My friend Arlene Armstrong* invited me to join her at the Columbus Historical Society to see their WWI exhibit. (WWI is World War I and November 11th 2018 is the 100th anniversary of the end of WWI).  My only known connection to that war is my maternal grandfather, Albert Lawrence Specter, who according to family legend was the fastest teletype operator in the Navy. He served in New York City, where he met and married my grandmother.

Not all soldiers were so fortunate to stay in the US and two Ohio artists found themselves in Belgium where they made significant contributions: one which resulted in an early end to the war; the other, to the lives of injured soldiers after the war.

The sketch at the top of this page was drawn by Sgt. Paul Smithhisler, an Ohio artist who worked in an architect’s office before the war. Smithhisler used the burnt ends of matches to draw charcoal sketches that he sent home in letters.  In late October of 1918, Smithhisler volunteered to swim across the Scheldt River in Belgium at night (see picture lower left). Before daylight, he made 30 sketches (again using matches dipped in water) of the precise location of artillery positions and machine gun nests along a section of the “impenetrable” Hindenburg Line. Those sketches were used to direct the destruction of a section of the line in early November, allowing 40,000 troops to advance, forcing Germany’s withdrawal and surrender only days later.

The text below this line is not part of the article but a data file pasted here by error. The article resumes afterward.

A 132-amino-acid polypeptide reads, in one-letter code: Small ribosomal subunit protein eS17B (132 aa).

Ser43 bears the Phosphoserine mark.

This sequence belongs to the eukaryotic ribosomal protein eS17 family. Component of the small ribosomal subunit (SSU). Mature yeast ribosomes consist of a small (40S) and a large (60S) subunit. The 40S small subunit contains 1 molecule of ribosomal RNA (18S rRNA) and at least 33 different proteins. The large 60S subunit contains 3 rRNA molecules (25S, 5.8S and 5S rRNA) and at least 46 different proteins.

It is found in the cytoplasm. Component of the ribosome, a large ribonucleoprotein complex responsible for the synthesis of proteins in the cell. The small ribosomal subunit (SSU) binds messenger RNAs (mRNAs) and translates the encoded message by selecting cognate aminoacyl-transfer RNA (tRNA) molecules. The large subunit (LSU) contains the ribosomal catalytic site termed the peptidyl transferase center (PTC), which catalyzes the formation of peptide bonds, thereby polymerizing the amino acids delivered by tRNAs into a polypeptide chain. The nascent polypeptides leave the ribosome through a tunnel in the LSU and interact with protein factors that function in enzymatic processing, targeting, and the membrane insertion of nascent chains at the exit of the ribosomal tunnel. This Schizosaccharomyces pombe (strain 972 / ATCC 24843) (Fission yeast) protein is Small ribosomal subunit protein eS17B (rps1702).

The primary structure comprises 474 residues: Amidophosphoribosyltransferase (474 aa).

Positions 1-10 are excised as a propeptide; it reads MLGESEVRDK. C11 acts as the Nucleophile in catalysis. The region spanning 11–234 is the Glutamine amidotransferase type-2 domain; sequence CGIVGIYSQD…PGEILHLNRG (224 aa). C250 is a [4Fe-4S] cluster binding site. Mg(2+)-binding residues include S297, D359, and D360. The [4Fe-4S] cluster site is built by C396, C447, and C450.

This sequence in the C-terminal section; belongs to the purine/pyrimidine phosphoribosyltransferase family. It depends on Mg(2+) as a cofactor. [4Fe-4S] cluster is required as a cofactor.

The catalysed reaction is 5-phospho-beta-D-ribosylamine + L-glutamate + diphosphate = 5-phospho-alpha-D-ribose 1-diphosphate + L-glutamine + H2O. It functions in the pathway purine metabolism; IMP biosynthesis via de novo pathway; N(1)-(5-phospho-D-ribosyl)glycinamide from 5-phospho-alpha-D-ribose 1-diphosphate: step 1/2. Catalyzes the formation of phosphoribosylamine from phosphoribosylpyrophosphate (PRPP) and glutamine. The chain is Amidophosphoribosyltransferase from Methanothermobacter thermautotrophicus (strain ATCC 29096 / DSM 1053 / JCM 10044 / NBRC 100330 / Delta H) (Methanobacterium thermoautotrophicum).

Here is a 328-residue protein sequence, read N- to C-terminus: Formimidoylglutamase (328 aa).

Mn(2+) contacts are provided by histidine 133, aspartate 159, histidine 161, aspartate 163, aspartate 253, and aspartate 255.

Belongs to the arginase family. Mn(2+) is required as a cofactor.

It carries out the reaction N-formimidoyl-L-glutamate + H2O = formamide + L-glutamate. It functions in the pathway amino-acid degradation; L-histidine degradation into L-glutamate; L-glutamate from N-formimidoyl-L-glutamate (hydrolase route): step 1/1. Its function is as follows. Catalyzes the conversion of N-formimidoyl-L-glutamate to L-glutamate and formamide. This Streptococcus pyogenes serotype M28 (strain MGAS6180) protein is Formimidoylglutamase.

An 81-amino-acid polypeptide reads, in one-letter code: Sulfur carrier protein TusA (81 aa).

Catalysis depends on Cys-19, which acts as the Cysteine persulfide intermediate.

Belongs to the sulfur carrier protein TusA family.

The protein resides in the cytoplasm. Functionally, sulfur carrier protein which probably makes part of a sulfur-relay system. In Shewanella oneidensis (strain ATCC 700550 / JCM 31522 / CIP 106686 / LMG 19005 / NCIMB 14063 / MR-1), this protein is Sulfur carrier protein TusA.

A former Ohio State student, Mary Elizabeth “May” Cook, was a sculptor prior to joining the Army as a Medical Aide in mid-1918 (see middle picture below.)  Cook used her training to make sketches and plaster casts to recreate the facial appearance of soldiers wounded in the war.  She was instrumental in the development of new techniques for facial reconstruction and even created rehabilitation programs in her studio for soldiers.

I had not been aware of the Columbus Historical Society until my visit this week. Click this link for directions and hours.  I find their current exhibit which is centered on Columbus and Central Ohio involvement in WWI very well done (except for the music, which they will turn down if you ask) and recommend it highly.

Please Note: I am aware the photos below do not enlarge when you click on them.  I’m working on resolving that. Click the links to websites with more information.

  • See photo lower right; lunch at Strongwater after viewing my studio